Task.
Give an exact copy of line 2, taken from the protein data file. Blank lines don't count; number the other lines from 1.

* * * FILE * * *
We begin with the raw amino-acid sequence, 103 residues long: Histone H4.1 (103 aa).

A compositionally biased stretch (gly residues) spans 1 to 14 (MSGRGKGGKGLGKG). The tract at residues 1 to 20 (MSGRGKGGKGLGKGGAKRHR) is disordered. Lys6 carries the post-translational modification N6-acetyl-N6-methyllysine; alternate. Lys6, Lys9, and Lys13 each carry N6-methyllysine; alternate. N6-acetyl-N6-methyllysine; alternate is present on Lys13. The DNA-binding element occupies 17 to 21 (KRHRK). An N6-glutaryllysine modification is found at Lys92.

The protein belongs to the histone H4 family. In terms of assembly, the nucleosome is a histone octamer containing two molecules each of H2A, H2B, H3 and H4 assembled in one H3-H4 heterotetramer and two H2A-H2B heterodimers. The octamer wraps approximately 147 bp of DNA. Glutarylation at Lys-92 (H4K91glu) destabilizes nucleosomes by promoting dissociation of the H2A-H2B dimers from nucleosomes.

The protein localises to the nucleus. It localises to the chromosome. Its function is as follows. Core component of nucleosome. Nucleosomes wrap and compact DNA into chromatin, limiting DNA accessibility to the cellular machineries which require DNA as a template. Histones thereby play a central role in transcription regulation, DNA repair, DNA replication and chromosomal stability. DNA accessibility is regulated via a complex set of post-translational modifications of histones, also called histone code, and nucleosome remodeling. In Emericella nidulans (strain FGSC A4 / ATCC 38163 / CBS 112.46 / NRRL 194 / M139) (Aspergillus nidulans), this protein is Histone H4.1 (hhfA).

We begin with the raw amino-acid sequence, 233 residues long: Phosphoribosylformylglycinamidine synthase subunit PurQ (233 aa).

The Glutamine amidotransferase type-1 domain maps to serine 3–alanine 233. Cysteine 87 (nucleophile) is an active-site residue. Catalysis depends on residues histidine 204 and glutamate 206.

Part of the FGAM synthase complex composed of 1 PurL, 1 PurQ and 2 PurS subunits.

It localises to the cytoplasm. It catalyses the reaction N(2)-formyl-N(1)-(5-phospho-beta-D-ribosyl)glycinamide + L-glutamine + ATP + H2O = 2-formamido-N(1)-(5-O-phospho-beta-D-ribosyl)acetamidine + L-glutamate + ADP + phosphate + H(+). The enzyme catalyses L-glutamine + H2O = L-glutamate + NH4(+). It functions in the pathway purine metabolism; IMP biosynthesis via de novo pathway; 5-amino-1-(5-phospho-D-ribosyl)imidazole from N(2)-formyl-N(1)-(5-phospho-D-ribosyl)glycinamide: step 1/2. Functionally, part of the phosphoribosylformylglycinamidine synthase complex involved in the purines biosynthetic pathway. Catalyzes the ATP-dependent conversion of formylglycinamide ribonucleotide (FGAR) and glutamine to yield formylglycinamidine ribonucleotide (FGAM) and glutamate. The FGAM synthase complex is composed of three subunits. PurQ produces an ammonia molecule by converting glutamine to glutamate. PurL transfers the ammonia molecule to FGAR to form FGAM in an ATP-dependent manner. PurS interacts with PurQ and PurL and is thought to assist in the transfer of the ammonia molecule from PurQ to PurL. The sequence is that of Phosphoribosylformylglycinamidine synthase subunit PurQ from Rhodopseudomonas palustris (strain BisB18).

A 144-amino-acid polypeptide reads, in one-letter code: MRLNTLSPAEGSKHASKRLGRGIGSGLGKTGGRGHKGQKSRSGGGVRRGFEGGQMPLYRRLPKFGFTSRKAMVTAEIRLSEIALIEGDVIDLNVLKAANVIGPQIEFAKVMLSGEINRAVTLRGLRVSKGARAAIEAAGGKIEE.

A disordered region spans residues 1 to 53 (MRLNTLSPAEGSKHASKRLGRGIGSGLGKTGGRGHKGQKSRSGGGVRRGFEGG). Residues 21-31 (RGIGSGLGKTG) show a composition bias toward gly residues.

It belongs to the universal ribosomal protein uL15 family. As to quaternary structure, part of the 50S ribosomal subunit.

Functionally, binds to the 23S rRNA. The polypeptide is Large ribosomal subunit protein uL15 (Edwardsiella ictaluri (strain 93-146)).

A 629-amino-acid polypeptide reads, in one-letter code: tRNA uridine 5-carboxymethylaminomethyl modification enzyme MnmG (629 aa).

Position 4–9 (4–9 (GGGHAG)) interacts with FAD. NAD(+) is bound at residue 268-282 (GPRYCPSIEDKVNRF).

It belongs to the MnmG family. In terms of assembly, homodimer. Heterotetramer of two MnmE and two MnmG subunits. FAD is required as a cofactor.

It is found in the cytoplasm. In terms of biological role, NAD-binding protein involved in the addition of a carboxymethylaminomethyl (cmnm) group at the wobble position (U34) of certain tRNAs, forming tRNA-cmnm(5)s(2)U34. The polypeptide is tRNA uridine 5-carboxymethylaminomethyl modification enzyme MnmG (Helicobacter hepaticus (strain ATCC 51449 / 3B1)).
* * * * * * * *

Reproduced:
A compositionally biased stretch (gly residues) spans 1 to 14 (MSGRGKGGKGLGKG). The tract at residues 1 to 20 (MSGRGKGGKGLGKGGAKRHR) is disordered. Lys6 carries the post-translational modification N6-acetyl-N6-methyllysine; alternate. Lys6, Lys9, and Lys13 each carry N6-methyllysine; alternate. N6-acetyl-N6-methyllysine; alternate is present on Lys13. The DNA-binding element occupies 17 to 21 (KRHRK). An N6-glutaryllysine modification is found at Lys92.